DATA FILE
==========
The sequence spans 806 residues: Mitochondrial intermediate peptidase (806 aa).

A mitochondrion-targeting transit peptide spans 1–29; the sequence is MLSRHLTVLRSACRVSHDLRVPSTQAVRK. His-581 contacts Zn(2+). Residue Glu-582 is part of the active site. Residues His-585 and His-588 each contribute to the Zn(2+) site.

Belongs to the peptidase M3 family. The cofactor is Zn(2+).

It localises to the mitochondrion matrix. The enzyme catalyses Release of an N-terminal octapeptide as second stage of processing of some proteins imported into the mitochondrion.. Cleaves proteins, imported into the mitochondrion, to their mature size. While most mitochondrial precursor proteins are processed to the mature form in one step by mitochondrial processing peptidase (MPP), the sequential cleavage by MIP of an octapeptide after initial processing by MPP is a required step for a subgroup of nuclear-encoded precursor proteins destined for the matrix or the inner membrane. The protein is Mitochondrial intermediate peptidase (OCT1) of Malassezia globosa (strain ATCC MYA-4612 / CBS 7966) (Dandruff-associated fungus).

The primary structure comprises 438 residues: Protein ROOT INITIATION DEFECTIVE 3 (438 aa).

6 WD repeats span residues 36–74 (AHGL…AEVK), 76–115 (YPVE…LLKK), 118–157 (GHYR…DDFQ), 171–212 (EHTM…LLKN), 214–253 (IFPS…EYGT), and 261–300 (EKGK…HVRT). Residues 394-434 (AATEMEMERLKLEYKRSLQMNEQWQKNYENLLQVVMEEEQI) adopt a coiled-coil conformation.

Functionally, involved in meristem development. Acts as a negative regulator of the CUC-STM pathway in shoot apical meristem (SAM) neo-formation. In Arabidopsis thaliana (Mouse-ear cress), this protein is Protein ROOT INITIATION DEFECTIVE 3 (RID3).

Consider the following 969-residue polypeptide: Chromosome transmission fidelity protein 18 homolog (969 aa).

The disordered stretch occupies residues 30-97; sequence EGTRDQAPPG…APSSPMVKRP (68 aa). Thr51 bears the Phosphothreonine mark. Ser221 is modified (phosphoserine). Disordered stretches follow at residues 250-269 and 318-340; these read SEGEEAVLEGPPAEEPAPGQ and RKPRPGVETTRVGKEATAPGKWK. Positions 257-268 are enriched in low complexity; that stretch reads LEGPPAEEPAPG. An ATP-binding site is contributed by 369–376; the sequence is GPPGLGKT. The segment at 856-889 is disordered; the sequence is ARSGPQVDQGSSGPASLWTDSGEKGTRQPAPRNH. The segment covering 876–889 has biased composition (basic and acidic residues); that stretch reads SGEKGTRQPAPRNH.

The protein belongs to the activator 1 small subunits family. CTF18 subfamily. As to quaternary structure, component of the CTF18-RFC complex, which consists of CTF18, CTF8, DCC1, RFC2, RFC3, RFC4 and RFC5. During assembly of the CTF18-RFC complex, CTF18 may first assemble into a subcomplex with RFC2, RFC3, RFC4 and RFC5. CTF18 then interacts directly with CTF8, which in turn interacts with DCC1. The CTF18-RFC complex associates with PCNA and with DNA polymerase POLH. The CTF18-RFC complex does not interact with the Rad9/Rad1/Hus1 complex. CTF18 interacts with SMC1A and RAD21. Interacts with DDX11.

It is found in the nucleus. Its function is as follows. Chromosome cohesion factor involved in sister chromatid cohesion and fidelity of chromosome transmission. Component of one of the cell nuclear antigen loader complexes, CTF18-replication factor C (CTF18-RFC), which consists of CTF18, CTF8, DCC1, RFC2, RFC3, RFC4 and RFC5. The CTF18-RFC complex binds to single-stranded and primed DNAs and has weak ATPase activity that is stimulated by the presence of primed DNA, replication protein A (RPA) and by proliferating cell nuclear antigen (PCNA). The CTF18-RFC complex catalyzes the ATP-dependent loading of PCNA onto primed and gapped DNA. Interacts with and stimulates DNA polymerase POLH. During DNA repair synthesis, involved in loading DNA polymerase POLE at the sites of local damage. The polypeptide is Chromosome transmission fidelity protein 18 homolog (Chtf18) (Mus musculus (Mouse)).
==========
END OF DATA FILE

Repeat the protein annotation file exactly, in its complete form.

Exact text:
The sequence spans 806 residues: Mitochondrial intermediate peptidase (806 aa).

A mitochondrion-targeting transit peptide spans 1–29; the sequence is MLSRHLTVLRSACRVSHDLRVPSTQAVRK. His-581 contacts Zn(2+). Residue Glu-582 is part of the active site. Residues His-585 and His-588 each contribute to the Zn(2+) site.

Belongs to the peptidase M3 family. The cofactor is Zn(2+).

It localises to the mitochondrion matrix. The enzyme catalyses Release of an N-terminal octapeptide as second stage of processing of some proteins imported into the mitochondrion.. Cleaves proteins, imported into the mitochondrion, to their mature size. While most mitochondrial precursor proteins are processed to the mature form in one step by mitochondrial processing peptidase (MPP), the sequential cleavage by MIP of an octapeptide after initial processing by MPP is a required step for a subgroup of nuclear-encoded precursor proteins destined for the matrix or the inner membrane. The protein is Mitochondrial intermediate peptidase (OCT1) of Malassezia globosa (strain ATCC MYA-4612 / CBS 7966) (Dandruff-associated fungus).

The primary structure comprises 438 residues: Protein ROOT INITIATION DEFECTIVE 3 (438 aa).

6 WD repeats span residues 36–74 (AHGL…AEVK), 76–115 (YPVE…LLKK), 118–157 (GHYR…DDFQ), 171–212 (EHTM…LLKN), 214–253 (IFPS…EYGT), and 261–300 (EKGK…HVRT). Residues 394-434 (AATEMEMERLKLEYKRSLQMNEQWQKNYENLLQVVMEEEQI) adopt a coiled-coil conformation.

Functionally, involved in meristem development. Acts as a negative regulator of the CUC-STM pathway in shoot apical meristem (SAM) neo-formation. In Arabidopsis thaliana (Mouse-ear cress), this protein is Protein ROOT INITIATION DEFECTIVE 3 (RID3).

Consider the following 969-residue polypeptide: Chromosome transmission fidelity protein 18 homolog (969 aa).

The disordered stretch occupies residues 30-97; sequence EGTRDQAPPG…APSSPMVKRP (68 aa). Thr51 bears the Phosphothreonine mark. Ser221 is modified (phosphoserine). Disordered stretches follow at residues 250-269 and 318-340; these read SEGEEAVLEGPPAEEPAPGQ and RKPRPGVETTRVGKEATAPGKWK. Positions 257-268 are enriched in low complexity; that stretch reads LEGPPAEEPAPG. An ATP-binding site is contributed by 369–376; the sequence is GPPGLGKT. The segment at 856-889 is disordered; the sequence is ARSGPQVDQGSSGPASLWTDSGEKGTRQPAPRNH. The segment covering 876–889 has biased composition (basic and acidic residues); that stretch reads SGEKGTRQPAPRNH.

The protein belongs to the activator 1 small subunits family. CTF18 subfamily. As to quaternary structure, component of the CTF18-RFC complex, which consists of CTF18, CTF8, DCC1, RFC2, RFC3, RFC4 and RFC5. During assembly of the CTF18-RFC complex, CTF18 may first assemble into a subcomplex with RFC2, RFC3, RFC4 and RFC5. CTF18 then interacts directly with CTF8, which in turn interacts with DCC1. The CTF18-RFC complex associates with PCNA and with DNA polymerase POLH. The CTF18-RFC complex does not interact with the Rad9/Rad1/Hus1 complex. CTF18 interacts with SMC1A and RAD21. Interacts with DDX11.

It is found in the nucleus. Its function is as follows. Chromosome cohesion factor involved in sister chromatid cohesion and fidelity of chromosome transmission. Component of one of the cell nuclear antigen loader complexes, CTF18-replication factor C (CTF18-RFC), which consists of CTF18, CTF8, DCC1, RFC2, RFC3, RFC4 and RFC5. The CTF18-RFC complex binds to single-stranded and primed DNAs and has weak ATPase activity that is stimulated by the presence of primed DNA, replication protein A (RPA) and by proliferating cell nuclear antigen (PCNA). The CTF18-RFC complex catalyzes the ATP-dependent loading of PCNA onto primed and gapped DNA. Interacts with and stimulates DNA polymerase POLH. During DNA repair synthesis, involved in loading DNA polymerase POLE at the sites of local damage. The polypeptide is Chromosome transmission fidelity protein 18 homolog (Chtf18) (Mus musculus (Mouse)).